In this study, the 58 screened NCs were docked with 60 selected cancer target proteins using AutoDockVina in the PyRx tool. The NCs were considered as ligands against 60 targeted cancer genes. A similar method was applied for the reported drugs to have a comparative study. All the NCs were found to bind with 60 potential targets resulting in different docking scores. Based on the docking score a threshold value of lower than −8.0 kcal/mol was selected and ranked the compounds based on this threshold value (Figure 6). The cancer target PDB ID 1RY0 (AKR1C3) showed the highest interactions with the majority of the NCs, followed by 1HFQ (DHFR), 3ZGC (NFE2L2), 4AF3 (AURKB), 4K33 (FGFR3), 5P21 (HRAS), 2I0V (CSF1R), and 3ZIM (PIK3CA) protein targets and least interaction was found with the 1M9Z (TGFBR2) protein. Further, these docking results were subjected for the NCs-Cancer target network construction in order to study the polypharmacological nature of selected NCs as cancer inhibitors.

3.5. Construction of Biological Networks Using
3.5.1. Compound-Target (C-T) Network Analysis

The C-T network was constructed with a docking score (lower than −8.0 kcal/mol) to understand the mechanism of action between NCs of Clerodendrum and cancer targets (Figure 7). The C-T network consists of 118 nodes (58 compounds and 60 potential targets) and 1492 edges (C-T interactions). The possible interaction between NCs and target proteins wasevaluated with important topological parameters such as degree, average betweenness centrality of nodes, closeness centrality, average shortest path length, and Topological Coefficient. We found that 57 compounds (expect L13) interact with multiple targets and 59 targets expect TGFBR2 interacts multiple compounds in the constructed network. Thus, these findings indicate multicomponents multitargets interaction in Clerodendrum sp.

3.5.2. Target-Target Pathway Analysis (T-P)

A total of 63 pathways related to cancer () were obtained by placing cancer-targeted genes in DAVID for KEGG pathway analysis. We constructed the T-P network by combining the pathways with cancer-related gene information. This network analyses the interaction of cancer targets and relationship between pathways and targets (Figure 8). The network consists of 106 nodes (63 pathways and 43 genes) and 435 edges. The results showed that pathway in cancer contained maximum genes (22°) followed by PI3K-Akt signaling pathway, proteoglycan in cancer, prostate cancer, and focal adhesion could play a crucial role in the treatment of cancer and regulates the complex biological and metabolic processes. These pathways could be suggested as potential signaling pathways that mediate the effects of Clerodendrum NPs against cancer. Moreover, the target genes such as MAPK1, PIK3CA, HRAS, EGFR, TP53, PRKCA, PDPK,1and SRC genes could act on more than 18 pathways. Interfering target genes of these pathways could be a potential strategy for the future treatment of cancer disease.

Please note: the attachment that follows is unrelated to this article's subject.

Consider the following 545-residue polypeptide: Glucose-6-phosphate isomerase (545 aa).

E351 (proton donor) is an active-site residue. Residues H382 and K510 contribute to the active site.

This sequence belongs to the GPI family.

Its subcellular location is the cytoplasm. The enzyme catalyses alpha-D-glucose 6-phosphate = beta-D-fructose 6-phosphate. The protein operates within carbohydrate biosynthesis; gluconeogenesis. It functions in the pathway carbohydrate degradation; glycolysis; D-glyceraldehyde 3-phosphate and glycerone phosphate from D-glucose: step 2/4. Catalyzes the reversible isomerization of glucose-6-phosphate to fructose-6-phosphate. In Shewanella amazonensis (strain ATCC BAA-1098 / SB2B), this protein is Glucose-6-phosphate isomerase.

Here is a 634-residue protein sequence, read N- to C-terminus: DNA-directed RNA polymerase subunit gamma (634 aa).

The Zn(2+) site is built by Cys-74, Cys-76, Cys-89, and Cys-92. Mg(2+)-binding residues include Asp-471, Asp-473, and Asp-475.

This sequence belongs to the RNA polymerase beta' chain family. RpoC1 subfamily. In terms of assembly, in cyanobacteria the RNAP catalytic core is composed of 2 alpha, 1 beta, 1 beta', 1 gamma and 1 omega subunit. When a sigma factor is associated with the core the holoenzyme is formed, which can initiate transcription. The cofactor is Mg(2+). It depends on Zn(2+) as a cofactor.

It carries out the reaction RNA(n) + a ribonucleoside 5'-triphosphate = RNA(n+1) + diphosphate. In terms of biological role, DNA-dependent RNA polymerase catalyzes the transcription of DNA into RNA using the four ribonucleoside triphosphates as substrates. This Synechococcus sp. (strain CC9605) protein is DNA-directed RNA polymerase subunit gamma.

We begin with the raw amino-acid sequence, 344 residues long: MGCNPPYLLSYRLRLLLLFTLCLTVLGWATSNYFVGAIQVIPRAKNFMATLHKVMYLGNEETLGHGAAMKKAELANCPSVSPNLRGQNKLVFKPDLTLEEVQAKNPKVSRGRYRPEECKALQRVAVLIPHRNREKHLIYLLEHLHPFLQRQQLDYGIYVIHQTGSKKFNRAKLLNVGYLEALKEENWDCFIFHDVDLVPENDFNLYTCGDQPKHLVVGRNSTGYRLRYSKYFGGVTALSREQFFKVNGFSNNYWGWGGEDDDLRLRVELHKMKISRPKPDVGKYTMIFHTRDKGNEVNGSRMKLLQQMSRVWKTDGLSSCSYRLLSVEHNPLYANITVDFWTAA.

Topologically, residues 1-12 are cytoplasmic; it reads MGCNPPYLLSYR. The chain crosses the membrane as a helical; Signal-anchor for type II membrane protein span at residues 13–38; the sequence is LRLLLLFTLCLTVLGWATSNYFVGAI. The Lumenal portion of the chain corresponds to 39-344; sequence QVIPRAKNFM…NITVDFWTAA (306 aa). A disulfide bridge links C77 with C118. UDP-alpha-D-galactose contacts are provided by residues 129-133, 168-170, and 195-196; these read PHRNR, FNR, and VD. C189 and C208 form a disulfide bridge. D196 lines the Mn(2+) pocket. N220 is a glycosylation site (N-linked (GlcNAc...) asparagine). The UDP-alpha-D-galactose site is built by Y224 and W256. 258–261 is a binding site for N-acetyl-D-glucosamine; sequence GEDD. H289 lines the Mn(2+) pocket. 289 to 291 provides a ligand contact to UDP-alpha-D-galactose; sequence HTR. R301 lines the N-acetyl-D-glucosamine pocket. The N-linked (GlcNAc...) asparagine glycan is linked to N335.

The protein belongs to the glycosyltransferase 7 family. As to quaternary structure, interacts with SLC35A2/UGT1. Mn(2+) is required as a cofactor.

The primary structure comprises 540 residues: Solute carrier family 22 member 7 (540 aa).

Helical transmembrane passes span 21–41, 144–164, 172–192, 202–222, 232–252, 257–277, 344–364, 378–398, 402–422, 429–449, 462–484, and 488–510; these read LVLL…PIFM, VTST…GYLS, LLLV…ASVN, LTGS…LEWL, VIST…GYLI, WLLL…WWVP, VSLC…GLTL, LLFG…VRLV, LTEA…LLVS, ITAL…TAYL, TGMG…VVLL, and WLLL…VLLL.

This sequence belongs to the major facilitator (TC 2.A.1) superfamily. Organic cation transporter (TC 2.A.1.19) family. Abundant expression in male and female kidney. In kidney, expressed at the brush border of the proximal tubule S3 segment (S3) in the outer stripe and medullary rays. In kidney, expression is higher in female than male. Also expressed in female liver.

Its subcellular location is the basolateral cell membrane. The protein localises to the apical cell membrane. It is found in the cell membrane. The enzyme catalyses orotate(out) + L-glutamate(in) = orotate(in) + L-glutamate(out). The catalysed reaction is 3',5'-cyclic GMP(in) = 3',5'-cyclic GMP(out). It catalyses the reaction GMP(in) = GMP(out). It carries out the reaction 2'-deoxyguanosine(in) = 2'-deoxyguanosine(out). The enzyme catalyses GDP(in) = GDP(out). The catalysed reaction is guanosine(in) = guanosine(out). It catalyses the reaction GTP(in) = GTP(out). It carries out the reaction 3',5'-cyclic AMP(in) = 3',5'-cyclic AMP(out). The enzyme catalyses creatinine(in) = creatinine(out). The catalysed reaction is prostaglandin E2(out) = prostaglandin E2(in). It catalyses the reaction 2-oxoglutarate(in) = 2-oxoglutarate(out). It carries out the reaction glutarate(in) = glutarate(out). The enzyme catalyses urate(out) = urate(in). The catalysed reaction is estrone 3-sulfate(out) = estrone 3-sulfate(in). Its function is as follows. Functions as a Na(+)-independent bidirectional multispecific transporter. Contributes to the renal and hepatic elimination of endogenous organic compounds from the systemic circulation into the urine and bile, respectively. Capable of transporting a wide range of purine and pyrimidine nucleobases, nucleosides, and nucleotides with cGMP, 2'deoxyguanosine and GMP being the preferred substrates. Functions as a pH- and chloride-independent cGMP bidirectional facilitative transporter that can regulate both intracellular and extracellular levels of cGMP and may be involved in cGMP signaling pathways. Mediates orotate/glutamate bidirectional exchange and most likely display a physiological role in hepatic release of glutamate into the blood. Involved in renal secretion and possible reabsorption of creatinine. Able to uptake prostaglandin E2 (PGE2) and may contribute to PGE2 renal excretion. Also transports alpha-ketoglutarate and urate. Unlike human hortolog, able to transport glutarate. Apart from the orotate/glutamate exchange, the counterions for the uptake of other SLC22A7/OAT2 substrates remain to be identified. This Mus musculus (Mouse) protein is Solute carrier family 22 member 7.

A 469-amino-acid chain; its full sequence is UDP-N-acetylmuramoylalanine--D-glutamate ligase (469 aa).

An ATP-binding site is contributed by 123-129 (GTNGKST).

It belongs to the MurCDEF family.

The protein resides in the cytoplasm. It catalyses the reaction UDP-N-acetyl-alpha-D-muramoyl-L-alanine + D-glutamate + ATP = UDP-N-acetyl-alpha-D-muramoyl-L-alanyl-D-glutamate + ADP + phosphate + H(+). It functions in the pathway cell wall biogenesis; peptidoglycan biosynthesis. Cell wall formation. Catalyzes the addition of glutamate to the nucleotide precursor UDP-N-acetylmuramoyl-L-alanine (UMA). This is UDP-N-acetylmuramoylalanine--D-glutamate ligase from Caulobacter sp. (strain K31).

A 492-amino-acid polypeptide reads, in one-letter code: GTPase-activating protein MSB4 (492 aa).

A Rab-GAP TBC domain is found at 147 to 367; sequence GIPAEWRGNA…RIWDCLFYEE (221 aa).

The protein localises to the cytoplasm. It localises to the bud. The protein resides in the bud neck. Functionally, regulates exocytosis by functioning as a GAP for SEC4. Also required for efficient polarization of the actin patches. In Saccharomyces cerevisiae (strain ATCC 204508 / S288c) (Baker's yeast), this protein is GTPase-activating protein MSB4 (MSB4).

3.5.3. Compound-Target-Pathway Network Analysis (C-T-P)

The C-T-P network was constructed based on active compounds, target identification, and pathway analysis. This network consists of 118 nodes and 1927 edges with nodes corresponding to compounds, targets and pathways, and edges indicating its interactions (Figure 9). This network suggests that compounds L2 (17-hydroxyteuvincenone G), L51 (Scutellarein) and L54 (Teuvincenone A), L10 (Acacetin), L55 (Teuvincenone E), and L50 (Scutellarein 7-glucuronide) possess potential pharmacological activities against cancer and could further play an important role in cancer treatment.

According to the results of compound-target-protein network analysis, proteins with high degree including AKR1C3, DHFR, NFE2L2, AURKB, CD44, PIK3CA, FGFR3, CSF1R, and HRAS were identified as key targets of Clerodendrum in the treatment of cancer that which could intervene the potential pathway such as pathway in cancer, PI3K-Akt signaling pathway, proteoglycans in cancer, MAPK signalling pathway, focal adhesion, and prostate cancer for treating cancer in future.

3.6. MD Simulation of Scutellarein and 17-HydroxyteuvincenoneG with 1ry0 Cancer Target

To study the stability of protein-ligand complexes, MD simulations were performed for 10 ns with the top 2 NCs (Scutellarein and 17-hydroxyteuvincenone G) and 1ry0 cancer target along with PG2 the co-crystallized ligand as the standard. The MD trajectories of Scutellarein-1ry0 and 17-hydroxyteuvincenoneG-1ry0 complexes were compared with co-crystallize ligand prostaglandin D2 (PG2)-1ry0 and values of RMSD, RMSF, Rg, and H-bond were recorded. The complex with a lesser RMSD value could be more stable as compared to higher RMSD values.